If you’ve been preaching about the benefits of social media and urging your superiors to jump in head first, only to find that it continues to fall on deaf ears, allow me to suggest a change in approach. Here are six ideas that may help you with your mission. Use one, or use them all. What’s important is you just keep trying!

  1. Accentuate the negative Do a Google search and find something negative that’s been written about your organization or company. Find several. Send them in an e-mail marked urgent. Use bold type and write something eye-catching in the subject line such as “Oh my God, read this NOW” or “Look at these lies I found on the internet.”
  2. Tout the efforts of the competition. Provide a detailed report about a competitors social media efforts. Illustrate how they are engaging the community and participating in a two-sided conversation. Be sure to send this information about an hour after the previous “Oh my God, read this NOW” email .
  3. Recommend more than one platform. If your boss doesn’t “get” twitter, stop pushing it. Introduce another platform and encourage participation there. This illustrates your social media savvy, flexibility and commitment to moving the organization into the current century.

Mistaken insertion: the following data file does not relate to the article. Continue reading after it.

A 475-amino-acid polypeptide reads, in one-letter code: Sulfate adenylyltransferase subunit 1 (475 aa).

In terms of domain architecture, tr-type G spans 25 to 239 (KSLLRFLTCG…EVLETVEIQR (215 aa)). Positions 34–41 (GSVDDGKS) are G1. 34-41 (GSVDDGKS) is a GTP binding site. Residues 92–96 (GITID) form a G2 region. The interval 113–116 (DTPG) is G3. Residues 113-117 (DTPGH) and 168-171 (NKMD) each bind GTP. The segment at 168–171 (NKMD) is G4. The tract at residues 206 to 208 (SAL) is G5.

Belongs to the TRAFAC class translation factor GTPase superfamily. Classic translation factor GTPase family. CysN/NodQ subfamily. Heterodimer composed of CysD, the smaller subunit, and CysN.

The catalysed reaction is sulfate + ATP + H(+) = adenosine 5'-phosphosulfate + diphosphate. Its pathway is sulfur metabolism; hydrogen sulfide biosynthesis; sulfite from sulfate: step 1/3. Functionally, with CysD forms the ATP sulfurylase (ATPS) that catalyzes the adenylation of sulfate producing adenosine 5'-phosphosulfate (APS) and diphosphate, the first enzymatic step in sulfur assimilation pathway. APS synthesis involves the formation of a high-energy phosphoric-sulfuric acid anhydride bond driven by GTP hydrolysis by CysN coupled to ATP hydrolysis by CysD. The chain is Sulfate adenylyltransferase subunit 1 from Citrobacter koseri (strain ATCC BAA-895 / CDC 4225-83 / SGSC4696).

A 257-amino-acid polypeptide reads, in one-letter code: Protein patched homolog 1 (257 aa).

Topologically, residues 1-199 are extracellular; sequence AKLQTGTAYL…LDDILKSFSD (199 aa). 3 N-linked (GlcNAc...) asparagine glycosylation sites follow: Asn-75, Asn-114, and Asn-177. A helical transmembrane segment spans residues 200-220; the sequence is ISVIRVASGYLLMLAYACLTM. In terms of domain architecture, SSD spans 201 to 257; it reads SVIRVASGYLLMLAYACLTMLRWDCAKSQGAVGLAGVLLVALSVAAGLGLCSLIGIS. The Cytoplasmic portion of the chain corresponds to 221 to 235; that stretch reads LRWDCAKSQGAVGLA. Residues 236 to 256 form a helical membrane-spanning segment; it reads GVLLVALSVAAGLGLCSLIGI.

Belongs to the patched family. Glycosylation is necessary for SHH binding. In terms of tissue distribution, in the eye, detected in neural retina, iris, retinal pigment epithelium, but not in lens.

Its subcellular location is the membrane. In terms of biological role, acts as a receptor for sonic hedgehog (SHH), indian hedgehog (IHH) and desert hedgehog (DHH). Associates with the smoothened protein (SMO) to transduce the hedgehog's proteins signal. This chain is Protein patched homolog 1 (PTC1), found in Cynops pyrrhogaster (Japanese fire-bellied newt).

4. Explain what it means to be “brandjacked.” One of the first things I say before giving a presentation is this: “If you don’t manage your online reputation, Google will manage it for you.” But that’s not the worst that could happen. Think identity theft times ten. This will surely get their attention.
  5. Have a proposal ready. If you work for a company where every decision has to be made by committee, and only after a series of at least three meetings, you should try speaking their language. Once you are able to garner interest it’s important to be ready to present the benefits in a way the higher-ups will understand. So put a proposal together. Include a chart or two. Just make sure your message is clear.
  6. Ask for forgiveness, not permission. (This one is only for the risky, who feel relatively good about their job security and have a decent relationship with the powers-that-be.) Sometimes you simply have to act and let the chips fall where they may. Consider starting a personal blog with a disclaimer indicating that it’s your work, not your company’s. Start twittering about non-proprietary information. Build a following and then show the results. If you can start something worthwhile, perhaps they’ll let you keep it up and hopefully build even more.

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